In September 2012, she underwent bilateral release of the pterygomasseteric slings and temporalis from the residual coronoid processes. She also had release of scarring from the right TMJ capsule.

In October 2012, she underwent stretching of the jaw under anaesthesia.

Despite increasing physiotherapy on the TheraBite® Jaw Motion Rehabilitation System (Atos Medical AB) to 4 times a day for 1 hour per session, her MIO reduced to 2 mm eventually.

In January 2013, the patient had another CT scan. There was evidence of a bony ankylotic mass obstructing the left TMJ.

In May 2013, excision of the bony ankylotic mass at the left TMJ was performed and an intraoperative MIO of 25 mm was achieved. Physiotherapy commenced 3 days postoperatively on the hospital ward. The teachers at school were requested to help with the physiotherapy sessions.

At follow-up session in July 2013, her MIO was maintained at 21 mm. She was able to engage in daily activities of mastication and speech without any functional difficulties.

3. Discussion

A literature review was performed using electronic databases (PubMed, Medline) with the keywords “congenital”, “paediatric”, “temporomandibular”, “joint”, and “ankylosis” and manual cross-referencing between the literatures. This yielded 11 manuscripts published reporting specifically on the management and outcomes of CTMJ ankylosis in the English literature.

The outcomes reported in the literature reflect our own experience of having recurrence of the ankylosis and having to perform a number of operations to improve and maintain the maximal incisal opening of our patient. Shamia et al. [5] have observed noncompliance to jaw opening exercises in the congenital form as a major cause of recurrence.

The earlier in the development stage the TMJ ankylosis occurs, the stronger and more apparent the future maldevelopment of the mandible is [6]. Wittbjer et al. [7] have long term roentgen stereometric data to support this. In that context, the congenital form of TMJ ankylosis is right at the extreme end of the spectrum when it comes to how early the TMJ ankylosis occurs.

Patients with a traumatic cause receive more satisfactory functional result after surgery compared to patients with a congenital cause [8]. This is due to neuromuscular coordination difficulties and muscular disuse atrophy experienced by patients who have TMJ ankylosis from birth.

A case of aplasia of the right internal carotid artery [9] that occurred with an associated finding of right CTMJ ankylosis could suggest vascular disruption during embryological development as a cause. Based upon a single familial case report describing siblings of different sexes with no history of parental consanguinity or description of associated anomalies, a genetic form has been suggested [10].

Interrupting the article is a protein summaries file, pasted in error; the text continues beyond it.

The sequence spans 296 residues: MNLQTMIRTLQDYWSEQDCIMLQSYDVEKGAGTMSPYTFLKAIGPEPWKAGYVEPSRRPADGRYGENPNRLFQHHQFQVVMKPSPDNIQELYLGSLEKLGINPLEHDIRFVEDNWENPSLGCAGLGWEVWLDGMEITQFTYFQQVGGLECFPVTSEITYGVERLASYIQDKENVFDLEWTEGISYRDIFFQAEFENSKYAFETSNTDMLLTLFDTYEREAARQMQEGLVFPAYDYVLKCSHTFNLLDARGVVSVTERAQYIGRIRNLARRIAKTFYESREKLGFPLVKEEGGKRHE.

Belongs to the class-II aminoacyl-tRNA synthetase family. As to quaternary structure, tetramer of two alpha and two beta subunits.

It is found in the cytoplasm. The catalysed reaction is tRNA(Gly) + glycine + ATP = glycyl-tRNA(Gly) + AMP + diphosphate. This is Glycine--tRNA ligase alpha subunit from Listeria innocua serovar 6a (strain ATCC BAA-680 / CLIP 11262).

Gap arthroplasty, interpositional arthroplasty, and osteotomy across and excision of the ankylotic mass within the TMJ have all been described. Kaban et al. recommended the use of transport distraction osteogenesis or costochondral graft and rigid fixation to reconstruct the ramus-condyle unit in TMJ ankylosis patients [11]. The benefits of a costochondral graft include its growth potential, its biologic compatibility, and its capacity to remodel into a neocondyle with time. Its major drawbacks are donor site morbidity and reported unpredictable growth. The greatest advantage of the transport distraction osteogenesis technique is that the patient is able to open and close their mouth and masticate during the process of neogenesis of the condyle, which occurs from the patient’s own tissue without any donor site morbidity [12]. A major disadvantage is that a growth center is not transplanted. The variety of techniques described in the published data for the treatment of TMJ ankylosis reflects the complexity of the problem.

Therefore, we have 5 key learning points as follows:(1)Congenital temporomandibular joint ankylosis is an uncommon condition that poses additional challenges to the management of paediatric temporomandibular joint ankylosis.(2)Due to the younger age of these patients, a robust physiotherapy programme will be difficult to put in place initially because of noncompliance.(3)There is an added time pressure when managing a patient with the condition as the insult to the TMJ is earlier in the developmental pathway.(4)There is reduced opportunity for utilising and developing the functional muscles of mastication from birth resulting in neuromuscular coordination difficulties. This is a possible explanation for a post-op MIO of 21 mm in the presented case.(5)Key management principles include adequate removal of the ankylotic mass, costochondral grafting, and robust post-op physiotherapy.

Consent

Patient consent has been obtained in writing.

Conflict of Interests

The authors declare that there is no conflict of interests regarding the publication of this paper.

Acknowledgment

The authors would like to thank the Craniofacial Department at the Chelsea and Westminster Hospital for the opportunity to present this case.